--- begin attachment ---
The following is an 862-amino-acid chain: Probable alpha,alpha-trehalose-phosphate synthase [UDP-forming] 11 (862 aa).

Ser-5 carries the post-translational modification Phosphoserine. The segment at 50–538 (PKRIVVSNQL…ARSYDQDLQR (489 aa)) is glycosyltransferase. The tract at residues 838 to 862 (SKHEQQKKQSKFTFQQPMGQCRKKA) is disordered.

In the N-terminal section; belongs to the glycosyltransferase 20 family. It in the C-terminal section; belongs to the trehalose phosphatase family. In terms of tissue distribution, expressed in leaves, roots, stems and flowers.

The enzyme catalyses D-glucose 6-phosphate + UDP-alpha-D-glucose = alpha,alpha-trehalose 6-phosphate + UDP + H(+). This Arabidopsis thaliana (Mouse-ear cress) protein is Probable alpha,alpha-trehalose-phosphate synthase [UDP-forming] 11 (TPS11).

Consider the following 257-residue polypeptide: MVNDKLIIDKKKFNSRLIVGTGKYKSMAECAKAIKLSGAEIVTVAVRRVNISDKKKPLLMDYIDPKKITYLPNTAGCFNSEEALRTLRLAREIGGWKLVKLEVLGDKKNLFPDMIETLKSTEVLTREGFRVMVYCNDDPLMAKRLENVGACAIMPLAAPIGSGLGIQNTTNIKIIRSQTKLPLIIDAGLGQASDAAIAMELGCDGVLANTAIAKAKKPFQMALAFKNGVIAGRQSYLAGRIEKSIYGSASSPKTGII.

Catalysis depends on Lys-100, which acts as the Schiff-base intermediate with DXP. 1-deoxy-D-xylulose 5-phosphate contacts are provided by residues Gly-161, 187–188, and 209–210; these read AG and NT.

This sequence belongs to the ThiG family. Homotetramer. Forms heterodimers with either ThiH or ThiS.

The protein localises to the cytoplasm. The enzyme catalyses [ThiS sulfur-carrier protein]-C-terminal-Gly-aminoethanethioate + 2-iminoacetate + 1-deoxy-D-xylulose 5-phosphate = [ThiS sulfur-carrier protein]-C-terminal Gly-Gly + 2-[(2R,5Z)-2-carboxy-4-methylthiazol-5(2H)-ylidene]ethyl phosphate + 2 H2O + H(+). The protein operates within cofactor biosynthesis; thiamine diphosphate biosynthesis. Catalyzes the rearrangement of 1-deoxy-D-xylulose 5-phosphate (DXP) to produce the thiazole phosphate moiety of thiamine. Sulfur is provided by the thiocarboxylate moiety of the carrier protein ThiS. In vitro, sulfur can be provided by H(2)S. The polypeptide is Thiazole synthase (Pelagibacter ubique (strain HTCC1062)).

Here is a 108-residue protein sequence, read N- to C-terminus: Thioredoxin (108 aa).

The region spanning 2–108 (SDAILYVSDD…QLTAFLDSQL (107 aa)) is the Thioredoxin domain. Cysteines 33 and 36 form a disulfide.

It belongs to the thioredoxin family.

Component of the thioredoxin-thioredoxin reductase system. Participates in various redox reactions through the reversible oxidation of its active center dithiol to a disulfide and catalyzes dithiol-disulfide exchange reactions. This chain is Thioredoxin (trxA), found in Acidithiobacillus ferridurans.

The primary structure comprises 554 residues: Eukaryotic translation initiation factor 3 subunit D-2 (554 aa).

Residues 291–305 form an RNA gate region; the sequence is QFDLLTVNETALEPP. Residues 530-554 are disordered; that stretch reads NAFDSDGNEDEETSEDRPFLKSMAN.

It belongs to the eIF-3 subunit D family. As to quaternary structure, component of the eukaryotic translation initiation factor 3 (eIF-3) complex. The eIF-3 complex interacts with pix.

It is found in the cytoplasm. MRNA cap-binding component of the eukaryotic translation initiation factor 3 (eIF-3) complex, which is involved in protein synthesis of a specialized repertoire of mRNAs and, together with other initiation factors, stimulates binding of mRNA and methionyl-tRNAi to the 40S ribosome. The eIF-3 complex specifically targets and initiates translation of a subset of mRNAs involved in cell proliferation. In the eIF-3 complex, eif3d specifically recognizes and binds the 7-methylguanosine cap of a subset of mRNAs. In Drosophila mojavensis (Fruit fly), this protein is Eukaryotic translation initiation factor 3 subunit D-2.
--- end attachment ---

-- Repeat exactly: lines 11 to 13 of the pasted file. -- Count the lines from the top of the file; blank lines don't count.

It belongs to the thioredoxin family.

Component of the thioredoxin-thioredoxin reductase system. Participates in various redox reactions through the reversible oxidation of its active center dithiol to a disulfide and catalyzes dithiol-disulfide exchange reactions. This chain is Thioredoxin (trxA), found in Acidithiobacillus ferridurans.

The primary structure comprises 554 residues: Eukaryotic translation initiation factor 3 subunit D-2 (554 aa).